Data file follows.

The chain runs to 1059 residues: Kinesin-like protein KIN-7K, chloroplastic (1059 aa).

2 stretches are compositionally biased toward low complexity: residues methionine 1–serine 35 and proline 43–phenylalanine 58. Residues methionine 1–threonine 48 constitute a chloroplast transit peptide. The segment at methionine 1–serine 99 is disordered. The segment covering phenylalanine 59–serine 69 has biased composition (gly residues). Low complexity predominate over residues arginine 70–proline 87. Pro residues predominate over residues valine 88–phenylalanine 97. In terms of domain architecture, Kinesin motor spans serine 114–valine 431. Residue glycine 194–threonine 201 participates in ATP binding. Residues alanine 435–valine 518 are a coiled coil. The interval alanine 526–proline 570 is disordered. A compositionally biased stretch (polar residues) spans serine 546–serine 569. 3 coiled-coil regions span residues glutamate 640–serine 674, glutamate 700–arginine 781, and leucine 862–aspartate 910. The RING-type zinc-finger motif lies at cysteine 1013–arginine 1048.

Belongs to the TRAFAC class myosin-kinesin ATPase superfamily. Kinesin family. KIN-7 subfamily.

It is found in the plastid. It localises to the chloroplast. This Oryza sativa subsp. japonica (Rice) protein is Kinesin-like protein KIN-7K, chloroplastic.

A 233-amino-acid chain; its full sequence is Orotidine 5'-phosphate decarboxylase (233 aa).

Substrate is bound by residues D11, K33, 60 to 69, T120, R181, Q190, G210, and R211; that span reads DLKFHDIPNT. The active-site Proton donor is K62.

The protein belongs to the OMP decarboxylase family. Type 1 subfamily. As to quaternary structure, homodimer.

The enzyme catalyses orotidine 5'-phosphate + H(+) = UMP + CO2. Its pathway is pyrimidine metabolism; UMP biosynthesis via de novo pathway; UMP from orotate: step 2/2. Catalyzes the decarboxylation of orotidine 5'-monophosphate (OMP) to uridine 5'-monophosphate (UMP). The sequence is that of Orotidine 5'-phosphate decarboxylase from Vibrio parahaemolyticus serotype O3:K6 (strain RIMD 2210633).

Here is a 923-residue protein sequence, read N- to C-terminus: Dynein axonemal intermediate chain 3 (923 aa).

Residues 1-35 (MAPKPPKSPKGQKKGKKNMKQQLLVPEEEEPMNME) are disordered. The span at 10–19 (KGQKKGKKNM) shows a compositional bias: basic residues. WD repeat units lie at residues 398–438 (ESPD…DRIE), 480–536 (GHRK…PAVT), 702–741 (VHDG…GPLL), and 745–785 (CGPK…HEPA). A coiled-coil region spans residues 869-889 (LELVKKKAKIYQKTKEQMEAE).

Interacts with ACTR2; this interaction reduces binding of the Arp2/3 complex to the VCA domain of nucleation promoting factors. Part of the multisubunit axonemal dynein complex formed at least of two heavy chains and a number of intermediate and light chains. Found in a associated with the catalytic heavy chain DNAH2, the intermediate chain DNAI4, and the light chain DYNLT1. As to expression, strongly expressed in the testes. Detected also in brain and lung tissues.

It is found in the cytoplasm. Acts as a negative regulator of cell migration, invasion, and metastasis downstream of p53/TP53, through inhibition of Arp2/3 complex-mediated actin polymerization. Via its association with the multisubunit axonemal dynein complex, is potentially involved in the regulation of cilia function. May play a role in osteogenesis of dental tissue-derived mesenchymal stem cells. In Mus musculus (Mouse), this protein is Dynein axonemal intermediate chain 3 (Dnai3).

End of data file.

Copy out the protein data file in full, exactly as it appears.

The chain runs to 1059 residues: Kinesin-like protein KIN-7K, chloroplastic (1059 aa).

2 stretches are compositionally biased toward low complexity: residues methionine 1–serine 35 and proline 43–phenylalanine 58. Residues methionine 1–threonine 48 constitute a chloroplast transit peptide. The segment at methionine 1–serine 99 is disordered. The segment covering phenylalanine 59–serine 69 has biased composition (gly residues). Low complexity predominate over residues arginine 70–proline 87. Pro residues predominate over residues valine 88–phenylalanine 97. In terms of domain architecture, Kinesin motor spans serine 114–valine 431. Residue glycine 194–threonine 201 participates in ATP binding. Residues alanine 435–valine 518 are a coiled coil. The interval alanine 526–proline 570 is disordered. A compositionally biased stretch (polar residues) spans serine 546–serine 569. 3 coiled-coil regions span residues glutamate 640–serine 674, glutamate 700–arginine 781, and leucine 862–aspartate 910. The RING-type zinc-finger motif lies at cysteine 1013–arginine 1048.

Belongs to the TRAFAC class myosin-kinesin ATPase superfamily. Kinesin family. KIN-7 subfamily.

It is found in the plastid. It localises to the chloroplast. This Oryza sativa subsp. japonica (Rice) protein is Kinesin-like protein KIN-7K, chloroplastic.

A 233-amino-acid chain; its full sequence is Orotidine 5'-phosphate decarboxylase (233 aa).

Substrate is bound by residues D11, K33, 60 to 69, T120, R181, Q190, G210, and R211; that span reads DLKFHDIPNT. The active-site Proton donor is K62.

The protein belongs to the OMP decarboxylase family. Type 1 subfamily. As to quaternary structure, homodimer.

The enzyme catalyses orotidine 5'-phosphate + H(+) = UMP + CO2. Its pathway is pyrimidine metabolism; UMP biosynthesis via de novo pathway; UMP from orotate: step 2/2. Catalyzes the decarboxylation of orotidine 5'-monophosphate (OMP) to uridine 5'-monophosphate (UMP). The sequence is that of Orotidine 5'-phosphate decarboxylase from Vibrio parahaemolyticus serotype O3:K6 (strain RIMD 2210633).

Here is a 923-residue protein sequence, read N- to C-terminus: Dynein axonemal intermediate chain 3 (923 aa).

Residues 1-35 (MAPKPPKSPKGQKKGKKNMKQQLLVPEEEEPMNME) are disordered. The span at 10–19 (KGQKKGKKNM) shows a compositional bias: basic residues. WD repeat units lie at residues 398–438 (ESPD…DRIE), 480–536 (GHRK…PAVT), 702–741 (VHDG…GPLL), and 745–785 (CGPK…HEPA). A coiled-coil region spans residues 869-889 (LELVKKKAKIYQKTKEQMEAE).

Interacts with ACTR2; this interaction reduces binding of the Arp2/3 complex to the VCA domain of nucleation promoting factors. Part of the multisubunit axonemal dynein complex formed at least of two heavy chains and a number of intermediate and light chains. Found in a associated with the catalytic heavy chain DNAH2, the intermediate chain DNAI4, and the light chain DYNLT1. As to expression, strongly expressed in the testes. Detected also in brain and lung tissues.

It is found in the cytoplasm. Acts as a negative regulator of cell migration, invasion, and metastasis downstream of p53/TP53, through inhibition of Arp2/3 complex-mediated actin polymerization. Via its association with the multisubunit axonemal dynein complex, is potentially involved in the regulation of cilia function. May play a role in osteogenesis of dental tissue-derived mesenchymal stem cells. In Mus musculus (Mouse), this protein is Dynein axonemal intermediate chain 3 (Dnai3).